It is based on the relationship between temperature and pressure in a gas or liquid circulating inside a pump (the working medium). If the pressure rises, so does the boiling point of the liquid.
The energy for a heat pump can come from water, the atmosphere, ventilation air, bedrock or the soil.
Your fridge is like a “reverse heat pump” that transfers heat out of its interior to the cooling fins a the back. If we were to remove the door, set up the fridge outside the house, take off the cooling fins and put them indoors, and connect up all the parts again with the necessary pipe-work and electric power, we would have a heat pump.
Raises the temperature
The energy for a heat pump can come from water, the atmosphere, ventilation air, bedrock or the soil. However, energy is stored in all these sources at temperatures that are too low to be used directly.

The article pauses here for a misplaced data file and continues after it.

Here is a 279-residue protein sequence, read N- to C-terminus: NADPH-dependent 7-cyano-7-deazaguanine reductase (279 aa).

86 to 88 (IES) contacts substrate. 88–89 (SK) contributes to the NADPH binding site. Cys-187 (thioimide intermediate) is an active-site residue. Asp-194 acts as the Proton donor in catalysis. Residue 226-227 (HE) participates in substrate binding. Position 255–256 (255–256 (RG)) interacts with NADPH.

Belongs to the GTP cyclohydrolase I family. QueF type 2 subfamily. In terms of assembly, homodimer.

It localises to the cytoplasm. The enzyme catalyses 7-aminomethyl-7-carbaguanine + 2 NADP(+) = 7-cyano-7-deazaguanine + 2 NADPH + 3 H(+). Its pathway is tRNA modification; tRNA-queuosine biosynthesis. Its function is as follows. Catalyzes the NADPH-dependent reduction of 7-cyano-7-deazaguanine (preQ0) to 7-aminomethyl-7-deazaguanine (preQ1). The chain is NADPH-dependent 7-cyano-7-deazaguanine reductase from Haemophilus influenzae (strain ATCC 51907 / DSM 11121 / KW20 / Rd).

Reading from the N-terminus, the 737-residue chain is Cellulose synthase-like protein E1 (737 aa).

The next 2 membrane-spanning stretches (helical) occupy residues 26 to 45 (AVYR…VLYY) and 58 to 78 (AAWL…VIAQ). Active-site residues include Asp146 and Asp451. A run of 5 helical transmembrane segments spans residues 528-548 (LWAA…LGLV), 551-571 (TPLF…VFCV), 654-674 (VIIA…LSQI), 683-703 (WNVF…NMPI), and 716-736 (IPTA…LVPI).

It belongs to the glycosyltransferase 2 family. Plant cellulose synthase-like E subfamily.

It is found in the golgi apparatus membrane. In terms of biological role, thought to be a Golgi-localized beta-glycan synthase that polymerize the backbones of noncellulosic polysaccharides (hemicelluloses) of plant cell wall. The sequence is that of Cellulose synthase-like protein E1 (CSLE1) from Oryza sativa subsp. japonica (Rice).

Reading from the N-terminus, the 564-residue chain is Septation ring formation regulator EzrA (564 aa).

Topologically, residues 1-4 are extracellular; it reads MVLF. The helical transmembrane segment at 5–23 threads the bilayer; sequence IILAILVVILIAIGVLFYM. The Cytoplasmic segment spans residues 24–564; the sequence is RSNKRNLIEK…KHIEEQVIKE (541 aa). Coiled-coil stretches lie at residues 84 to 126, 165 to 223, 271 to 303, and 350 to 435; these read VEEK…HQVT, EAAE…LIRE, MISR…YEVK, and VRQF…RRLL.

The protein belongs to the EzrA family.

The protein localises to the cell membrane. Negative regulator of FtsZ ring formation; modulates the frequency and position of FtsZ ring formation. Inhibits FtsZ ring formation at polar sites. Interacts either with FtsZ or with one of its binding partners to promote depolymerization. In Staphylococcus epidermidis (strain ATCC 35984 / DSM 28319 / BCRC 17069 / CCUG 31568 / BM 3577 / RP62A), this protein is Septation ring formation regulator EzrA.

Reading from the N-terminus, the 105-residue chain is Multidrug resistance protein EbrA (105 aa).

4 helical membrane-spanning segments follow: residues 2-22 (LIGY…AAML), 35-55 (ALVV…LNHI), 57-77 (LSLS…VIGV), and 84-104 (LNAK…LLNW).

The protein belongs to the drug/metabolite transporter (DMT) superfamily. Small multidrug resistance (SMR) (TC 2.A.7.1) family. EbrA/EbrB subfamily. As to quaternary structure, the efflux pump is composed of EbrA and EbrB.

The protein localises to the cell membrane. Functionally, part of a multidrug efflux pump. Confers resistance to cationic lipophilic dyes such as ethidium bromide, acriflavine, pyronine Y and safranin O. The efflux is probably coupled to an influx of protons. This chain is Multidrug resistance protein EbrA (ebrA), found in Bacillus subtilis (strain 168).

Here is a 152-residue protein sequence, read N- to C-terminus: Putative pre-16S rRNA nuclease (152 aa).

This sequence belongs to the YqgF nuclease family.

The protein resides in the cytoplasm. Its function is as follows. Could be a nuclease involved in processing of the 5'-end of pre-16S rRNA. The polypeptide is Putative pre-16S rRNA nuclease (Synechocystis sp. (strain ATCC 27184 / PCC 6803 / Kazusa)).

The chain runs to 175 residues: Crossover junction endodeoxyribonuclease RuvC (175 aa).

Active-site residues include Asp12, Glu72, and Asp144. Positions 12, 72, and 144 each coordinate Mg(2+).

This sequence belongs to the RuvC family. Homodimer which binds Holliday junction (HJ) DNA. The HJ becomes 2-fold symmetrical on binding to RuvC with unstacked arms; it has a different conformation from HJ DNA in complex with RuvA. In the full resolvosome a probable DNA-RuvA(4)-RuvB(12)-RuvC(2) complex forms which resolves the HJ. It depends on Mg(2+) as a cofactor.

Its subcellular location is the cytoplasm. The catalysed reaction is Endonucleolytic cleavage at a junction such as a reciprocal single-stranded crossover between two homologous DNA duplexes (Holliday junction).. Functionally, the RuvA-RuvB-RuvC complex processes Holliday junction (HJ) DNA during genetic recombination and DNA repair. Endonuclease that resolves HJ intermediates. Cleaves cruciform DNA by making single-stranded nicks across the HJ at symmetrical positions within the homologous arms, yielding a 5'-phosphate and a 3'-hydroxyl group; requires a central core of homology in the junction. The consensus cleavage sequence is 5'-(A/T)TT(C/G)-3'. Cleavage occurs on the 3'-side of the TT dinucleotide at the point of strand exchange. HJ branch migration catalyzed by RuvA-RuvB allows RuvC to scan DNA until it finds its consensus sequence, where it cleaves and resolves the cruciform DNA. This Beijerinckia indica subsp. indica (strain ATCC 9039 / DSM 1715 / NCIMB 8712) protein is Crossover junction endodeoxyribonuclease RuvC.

By supplying the heat pump with electric power, we can produce an artificial pressure in the circuit that raises the temperature sufficiently to allow us to use it for heating purposes.
Energy drawn from the environment
Operating the pump takes one part electricity and two or three parts energy drawn from the environment; from these inputs, the heat pump delivers three to four parts useful heat.
The heat pump is something like a one-armed bandit that always pays out. When the thermometer is reading around zero, you insert a single coin and get back three in the form of heat. If the outdoor temperature is fifteen degrees below, the latest models of heat pump could give you back two.
Large energy savings
Energy scientists have estimated that from 75 to 90 percent of domestic heating requirements can be met by a heat pump, equivalent to savings of 40 to 60 percent of the total energy consumption of a house.
Scientists at SINTEF Energy Research’s Dept. of Energy Processes are working on heat-pump technology.
In the field of heat pumps, SINTEF is involved in technology development – we are developing next-generation high-efficiency heat pumps – and in technology transfer.